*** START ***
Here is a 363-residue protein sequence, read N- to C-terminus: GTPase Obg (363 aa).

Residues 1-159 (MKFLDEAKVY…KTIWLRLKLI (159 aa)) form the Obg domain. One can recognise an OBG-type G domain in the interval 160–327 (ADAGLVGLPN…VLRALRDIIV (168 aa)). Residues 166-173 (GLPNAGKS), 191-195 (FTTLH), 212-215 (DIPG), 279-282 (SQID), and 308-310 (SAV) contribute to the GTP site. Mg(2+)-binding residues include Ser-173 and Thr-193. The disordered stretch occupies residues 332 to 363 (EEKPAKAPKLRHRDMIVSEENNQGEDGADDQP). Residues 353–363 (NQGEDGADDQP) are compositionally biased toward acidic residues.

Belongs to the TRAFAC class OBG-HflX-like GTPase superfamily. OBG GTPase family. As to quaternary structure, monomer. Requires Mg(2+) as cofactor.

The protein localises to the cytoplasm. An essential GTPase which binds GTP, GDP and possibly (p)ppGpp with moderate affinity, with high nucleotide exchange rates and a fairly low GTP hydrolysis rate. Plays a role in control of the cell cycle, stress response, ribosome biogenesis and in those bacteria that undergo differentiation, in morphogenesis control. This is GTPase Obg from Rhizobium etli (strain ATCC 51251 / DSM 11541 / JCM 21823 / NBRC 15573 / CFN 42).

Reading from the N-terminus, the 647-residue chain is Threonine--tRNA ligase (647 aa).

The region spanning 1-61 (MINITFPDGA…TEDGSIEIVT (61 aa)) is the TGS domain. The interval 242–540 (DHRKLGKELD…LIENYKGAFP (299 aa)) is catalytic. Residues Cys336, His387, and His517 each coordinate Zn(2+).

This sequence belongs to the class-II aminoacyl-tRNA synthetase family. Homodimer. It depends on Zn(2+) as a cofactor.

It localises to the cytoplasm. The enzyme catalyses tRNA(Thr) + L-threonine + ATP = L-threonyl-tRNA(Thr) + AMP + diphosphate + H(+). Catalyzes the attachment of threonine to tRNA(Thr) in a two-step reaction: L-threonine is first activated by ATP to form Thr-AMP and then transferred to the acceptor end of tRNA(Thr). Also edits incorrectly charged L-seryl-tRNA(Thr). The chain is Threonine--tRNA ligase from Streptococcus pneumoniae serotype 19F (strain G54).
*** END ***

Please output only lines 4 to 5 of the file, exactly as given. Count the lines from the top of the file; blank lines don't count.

The protein localises to the cytoplasm. An essential GTPase which binds GTP, GDP and possibly (p)ppGpp with moderate affinity, with high nucleotide exchange rates and a fairly low GTP hydrolysis rate. Plays a role in control of the cell cycle, stress response, ribosome biogenesis and in those bacteria that undergo differentiation, in morphogenesis control. This is GTPase Obg from Rhizobium etli (strain ATCC 51251 / DSM 11541 / JCM 21823 / NBRC 15573 / CFN 42).

Reading from the N-terminus, the 647-residue chain is Threonine--tRNA ligase (647 aa).